Tenor saxophonist Buck Hill spent most of his prime years working as a mailman in the Washington, D.C., area and occasionally playing jazz at night. He was already a veteran when he began recording in 1978 and, fortunately, his legacy has been well documented ever since. A thick-toned tenor, Hill has a style that is boppish and looks both toward swing and hard bop simultaneously. Joined by a fine, if obscure, Washington-based rhythm section, Hill performs five of his basic originals and four standards on this date, including "Blue Hill," a lyrical "But Beautiful," a cooking "I Want to Be Happy," and a melodic rendition of Duke Ellington's "Warm Valley." This out of print CD is an excellent example of Hill's musical talents.
This edition presents, for the first time ever on CD, two of the best albums made by Pee Wee Russell in the late 50s. “Pee Wee Russell Plays” (1959), featuring the leader (who is also the composer of all the tunes) along with stars like Buck Clayton, Vic Dickenson and Bud Freeman. As a bonus, the complete album “Portrait of Pee Wee” (1958), selected as one of 100 best jazz albums of all time, and also featuring Vic Dickenson and Bud Freeman, plus the great trumpeter Ruby Braff.
Two years after the first installment comes Buck 'Em!: The Music of Buck Owens, Vol. 2, a double-disc set chronicling the eight years when Buck Owens was a crossover superstar thanks to his prominent role as a co-host of Hee Haw. Buck started to slide into a rut toward the end of this run – a process accelerated by the tragic death of his right-hand man Don Rich in 1974, a loss from which Owens never fully recovered – but producer Patrick Milligan slyly disguises this trend by nestling deep cuts, live tracks, and outtakes among the best of his hits, thereby painting a portrait of Buck Owens as a musician nearly as adventurous as he was during the purple patch of the '50s and early '60s.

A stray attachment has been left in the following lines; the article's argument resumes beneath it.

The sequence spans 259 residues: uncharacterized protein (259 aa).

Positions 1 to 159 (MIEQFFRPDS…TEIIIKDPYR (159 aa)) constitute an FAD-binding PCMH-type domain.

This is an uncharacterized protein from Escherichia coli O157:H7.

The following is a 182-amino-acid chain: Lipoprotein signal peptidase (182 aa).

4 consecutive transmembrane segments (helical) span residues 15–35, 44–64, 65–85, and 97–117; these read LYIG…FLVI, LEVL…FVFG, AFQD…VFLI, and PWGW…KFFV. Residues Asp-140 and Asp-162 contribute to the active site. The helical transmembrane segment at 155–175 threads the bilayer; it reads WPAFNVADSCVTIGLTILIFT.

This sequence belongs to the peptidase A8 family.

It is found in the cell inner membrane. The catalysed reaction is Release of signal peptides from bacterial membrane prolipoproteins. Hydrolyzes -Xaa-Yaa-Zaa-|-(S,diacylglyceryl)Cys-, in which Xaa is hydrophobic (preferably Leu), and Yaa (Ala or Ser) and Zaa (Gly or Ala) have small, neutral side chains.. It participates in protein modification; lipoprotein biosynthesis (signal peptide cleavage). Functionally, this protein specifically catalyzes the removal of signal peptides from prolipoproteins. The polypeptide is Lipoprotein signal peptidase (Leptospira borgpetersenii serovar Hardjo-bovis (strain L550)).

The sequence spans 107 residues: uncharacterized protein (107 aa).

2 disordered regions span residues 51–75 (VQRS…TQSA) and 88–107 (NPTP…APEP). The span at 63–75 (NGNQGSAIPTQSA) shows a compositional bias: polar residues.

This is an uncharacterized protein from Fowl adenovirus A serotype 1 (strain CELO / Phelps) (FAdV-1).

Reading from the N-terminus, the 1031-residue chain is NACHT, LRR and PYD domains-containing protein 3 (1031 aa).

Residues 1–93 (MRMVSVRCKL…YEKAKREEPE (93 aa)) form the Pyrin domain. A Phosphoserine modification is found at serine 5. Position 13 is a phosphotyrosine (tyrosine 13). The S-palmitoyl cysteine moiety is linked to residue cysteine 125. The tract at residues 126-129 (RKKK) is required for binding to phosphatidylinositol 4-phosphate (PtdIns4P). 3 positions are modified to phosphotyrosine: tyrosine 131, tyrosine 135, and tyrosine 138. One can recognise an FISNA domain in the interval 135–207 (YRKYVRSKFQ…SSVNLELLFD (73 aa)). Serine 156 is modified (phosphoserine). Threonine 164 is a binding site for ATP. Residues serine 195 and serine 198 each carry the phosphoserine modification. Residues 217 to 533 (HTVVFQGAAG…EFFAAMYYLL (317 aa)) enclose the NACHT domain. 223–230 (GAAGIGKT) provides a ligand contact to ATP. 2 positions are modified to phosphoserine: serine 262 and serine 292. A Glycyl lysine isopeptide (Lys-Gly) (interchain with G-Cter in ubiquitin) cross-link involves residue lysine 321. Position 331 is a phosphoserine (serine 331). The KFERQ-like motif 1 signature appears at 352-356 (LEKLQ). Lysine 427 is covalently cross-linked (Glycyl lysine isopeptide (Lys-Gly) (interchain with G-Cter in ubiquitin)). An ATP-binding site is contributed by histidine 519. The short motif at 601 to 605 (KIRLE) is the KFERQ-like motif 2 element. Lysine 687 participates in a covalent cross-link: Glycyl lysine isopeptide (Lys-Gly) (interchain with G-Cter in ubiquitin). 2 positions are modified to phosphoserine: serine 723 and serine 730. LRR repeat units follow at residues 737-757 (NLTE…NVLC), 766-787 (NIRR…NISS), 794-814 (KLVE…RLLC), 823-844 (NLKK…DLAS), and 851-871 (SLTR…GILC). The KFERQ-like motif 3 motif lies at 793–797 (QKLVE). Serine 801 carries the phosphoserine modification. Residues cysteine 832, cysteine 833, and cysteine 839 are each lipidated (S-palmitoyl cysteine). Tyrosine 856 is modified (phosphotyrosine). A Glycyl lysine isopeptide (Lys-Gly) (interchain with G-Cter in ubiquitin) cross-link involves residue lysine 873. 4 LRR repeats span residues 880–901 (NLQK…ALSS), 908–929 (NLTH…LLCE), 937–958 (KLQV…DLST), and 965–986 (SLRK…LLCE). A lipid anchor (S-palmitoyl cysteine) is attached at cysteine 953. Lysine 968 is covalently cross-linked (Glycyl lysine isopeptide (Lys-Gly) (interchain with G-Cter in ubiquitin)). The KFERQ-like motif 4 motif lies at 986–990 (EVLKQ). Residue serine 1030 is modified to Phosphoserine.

Omnivore's 2013 double-disc set Buck Em! The Music of Buck Owens (1955-1967) provides an interesting spin on Buck Owens: through a collection of mono singles, live tracks, alternate takes, early 45s, and other rarities, it tells an alternate history of Buck's prime years. If there's a hit on this 50-track collection, it's almost always in a version that's slightly different than what usually shows up on a standard greatest-hits. "Second Fiddle," "Love's Gonna Live Here," "I Don't Care (Just as Long as You Love Me)," "I've Got a Tiger by the Tail," and "Before You Go" are all in mono, there's an early version of "Ain't It Amazing Gracie," and "Act Naturally" is live, so they're familiar enough to not feel jarring and they do provide the core of a collection that winds up wandering into some pretty interesting territory.